Archive for the ‘Project Lessons’ Category

Lesson 12: 1550s Spanish Chopines and Shoes (Cork)

Thursday, October 19th, 2017

Let me start this off by saying that I’ve wanted to make a pair of these chopines for a long time. However, the construction (and the outsole in particular) has daunted me so, not to mention that I’ve never had a request, so they remained on the list to tackle at some point. Leave it to Amanda L.P. to give me one heck of a challenge. The shoes are just a simple pair of turn-shoes, although sewing such lightweight leather proved more of a challenge than expected. The chopines are bulk cork, surrounded with velvet and with silk ribbons for laces.

This pair took longer than expected, through trials and tribulations, through sewing and re-sewing (none of which you will see here, of course!), and with some helpful hand-holding by Dr. Volken. In the end, I can say that I’m reasonably pleased with these, though if you squint your eyes, they do look a bit like a pair of shoes that a bad movie rendition of Frankenstein’s monster might have worn, all dolled up with velvet and silk, of course…perhaps his bride. 😉

You simply have to see how these things were created. Grab some coffee, tea, or a cocktail, and follow along with me, as I give you the whole story.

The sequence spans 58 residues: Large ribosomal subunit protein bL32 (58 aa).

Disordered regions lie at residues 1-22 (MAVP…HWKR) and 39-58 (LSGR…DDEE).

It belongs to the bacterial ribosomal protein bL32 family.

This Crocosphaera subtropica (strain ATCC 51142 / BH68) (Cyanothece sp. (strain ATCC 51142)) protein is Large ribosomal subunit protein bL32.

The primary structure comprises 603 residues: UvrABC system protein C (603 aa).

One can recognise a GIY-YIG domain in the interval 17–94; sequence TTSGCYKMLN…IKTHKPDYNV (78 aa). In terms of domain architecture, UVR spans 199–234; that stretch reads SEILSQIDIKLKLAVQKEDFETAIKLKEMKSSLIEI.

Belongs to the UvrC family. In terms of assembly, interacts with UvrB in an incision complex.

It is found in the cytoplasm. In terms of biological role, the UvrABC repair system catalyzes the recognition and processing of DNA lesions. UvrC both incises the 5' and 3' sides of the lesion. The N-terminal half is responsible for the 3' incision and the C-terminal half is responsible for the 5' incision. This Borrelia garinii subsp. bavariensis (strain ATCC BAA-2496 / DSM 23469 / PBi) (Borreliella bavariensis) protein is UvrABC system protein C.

Lesson 11: Mid 16th C. Mules (Cork)

Saturday, August 31st, 2013

I just posted a new Lesson on Mid 16th C. Mules (Cork). This was a fun project, and I enjoyed the clean lines of the heel and the outsole. Enjoy!

Lesson #10 – Early 16th C. Cow Mouth Shoes, or Kuhmaulschuh

Sunday, July 22nd, 2012
I just posted a new Lesson on Early 16th C. Cow Mouth Shoes, or Kuhmaulschuh. The tricky thing about these shoes is handling the “knob” type of construction at the tip of the toe. Enjoy!

Lesson #9: 1580s Cork Wedges

Thursday, August 18th, 2011
I just posted a new Lesson on Late 16th C. Wedges (Cork). This lesson is based upon some engravings done in the late 16th C. of corked shoes which have a bit of a wedge heel.

These shoes have a carved cork interior acting as the wedge, and an extended rand which envelopes the cork wedge (often referred to as “envelope” construction). Enjoy!